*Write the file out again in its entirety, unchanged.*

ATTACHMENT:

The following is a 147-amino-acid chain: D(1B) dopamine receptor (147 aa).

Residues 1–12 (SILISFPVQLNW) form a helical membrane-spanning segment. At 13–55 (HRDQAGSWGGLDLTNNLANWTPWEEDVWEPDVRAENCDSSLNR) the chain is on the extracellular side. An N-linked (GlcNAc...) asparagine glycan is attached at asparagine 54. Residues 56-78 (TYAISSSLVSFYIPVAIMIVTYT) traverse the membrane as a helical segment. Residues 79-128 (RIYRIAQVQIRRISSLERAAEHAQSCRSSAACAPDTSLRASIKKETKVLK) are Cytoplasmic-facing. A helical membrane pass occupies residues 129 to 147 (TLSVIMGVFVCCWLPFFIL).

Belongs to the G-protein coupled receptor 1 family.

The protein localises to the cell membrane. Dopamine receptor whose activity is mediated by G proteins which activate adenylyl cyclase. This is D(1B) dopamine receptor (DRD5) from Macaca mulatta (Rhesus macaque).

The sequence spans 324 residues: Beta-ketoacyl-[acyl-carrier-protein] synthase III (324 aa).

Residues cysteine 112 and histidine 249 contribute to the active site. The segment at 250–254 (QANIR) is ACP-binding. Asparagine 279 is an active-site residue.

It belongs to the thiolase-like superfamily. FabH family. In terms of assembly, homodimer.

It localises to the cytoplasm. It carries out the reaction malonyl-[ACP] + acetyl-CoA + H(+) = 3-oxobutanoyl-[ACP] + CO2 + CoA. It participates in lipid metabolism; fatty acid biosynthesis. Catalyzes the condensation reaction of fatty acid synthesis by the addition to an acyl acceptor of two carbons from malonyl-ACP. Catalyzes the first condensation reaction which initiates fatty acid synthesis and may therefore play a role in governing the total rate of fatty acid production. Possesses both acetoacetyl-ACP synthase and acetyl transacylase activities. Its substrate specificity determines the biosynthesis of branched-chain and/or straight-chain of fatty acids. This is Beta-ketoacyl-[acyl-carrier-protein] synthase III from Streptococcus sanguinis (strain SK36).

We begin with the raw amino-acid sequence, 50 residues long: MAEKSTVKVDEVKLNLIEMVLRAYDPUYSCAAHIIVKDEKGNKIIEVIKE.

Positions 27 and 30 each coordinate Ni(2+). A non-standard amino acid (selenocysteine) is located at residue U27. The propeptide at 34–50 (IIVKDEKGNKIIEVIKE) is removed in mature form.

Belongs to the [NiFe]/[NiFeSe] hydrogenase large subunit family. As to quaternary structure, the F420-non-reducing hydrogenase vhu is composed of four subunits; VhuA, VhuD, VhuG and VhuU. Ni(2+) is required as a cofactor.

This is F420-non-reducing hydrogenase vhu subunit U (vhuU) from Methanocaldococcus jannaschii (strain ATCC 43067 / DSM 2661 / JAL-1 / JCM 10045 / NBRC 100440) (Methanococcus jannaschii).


The following is a 147-amino-acid chain: D(1B) dopamine receptor (147 aa).

Residues 1–12 (SILISFPVQLNW) form a helical membrane-spanning segment. At 13–55 (HRDQAGSWGGLDLTNNLANWTPWEEDVWEPDVRAENCDSSLNR) the chain is on the extracellular side. An N-linked (GlcNAc...) asparagine glycan is attached at asparagine 54. Residues 56-78 (TYAISSSLVSFYIPVAIMIVTYT) traverse the membrane as a helical segment. Residues 79-128 (RIYRIAQVQIRRISSLERAAEHAQSCRSSAACAPDTSLRASIKKETKVLK) are Cytoplasmic-facing. A helical membrane pass occupies residues 129 to 147 (TLSVIMGVFVCCWLPFFIL).

Belongs to the G-protein coupled receptor 1 family.

The protein localises to the cell membrane. Dopamine receptor whose activity is mediated by G proteins which activate adenylyl cyclase. This is D(1B) dopamine receptor (DRD5) from Macaca mulatta (Rhesus macaque).

The sequence spans 324 residues: Beta-ketoacyl-[acyl-carrier-protein] synthase III (324 aa).

Residues cysteine 112 and histidine 249 contribute to the active site. The segment at 250–254 (QANIR) is ACP-binding. Asparagine 279 is an active-site residue.

It belongs to the thiolase-like superfamily. FabH family. In terms of assembly, homodimer.

It localises to the cytoplasm. It carries out the reaction malonyl-[ACP] + acetyl-CoA + H(+) = 3-oxobutanoyl-[ACP] + CO2 + CoA. It participates in lipid metabolism; fatty acid biosynthesis. Catalyzes the condensation reaction of fatty acid synthesis by the addition to an acyl acceptor of two carbons from malonyl-ACP. Catalyzes the first condensation reaction which initiates fatty acid synthesis and may therefore play a role in governing the total rate of fatty acid production. Possesses both acetoacetyl-ACP synthase and acetyl transacylase activities. Its substrate specificity determines the biosynthesis of branched-chain and/or straight-chain of fatty acids. This is Beta-ketoacyl-[acyl-carrier-protein] synthase III from Streptococcus sanguinis (strain SK36).

We begin with the raw amino-acid sequence, 50 residues long: MAEKSTVKVDEVKLNLIEMVLRAYDPUYSCAAHIIVKDEKGNKIIEVIKE.

Positions 27 and 30 each coordinate Ni(2+). A non-standard amino acid (selenocysteine) is located at residue U27. The propeptide at 34–50 (IIVKDEKGNKIIEVIKE) is removed in mature form.

Belongs to the [NiFe]/[NiFeSe] hydrogenase large subunit family. As to quaternary structure, the F420-non-reducing hydrogenase vhu is composed of four subunits; VhuA, VhuD, VhuG and VhuU. Ni(2+) is required as a cofactor.

This is F420-non-reducing hydrogenase vhu subunit U (vhuU) from Methanocaldococcus jannaschii (strain ATCC 43067 / DSM 2661 / JAL-1 / JCM 10045 / NBRC 100440) (Methanococcus jannaschii).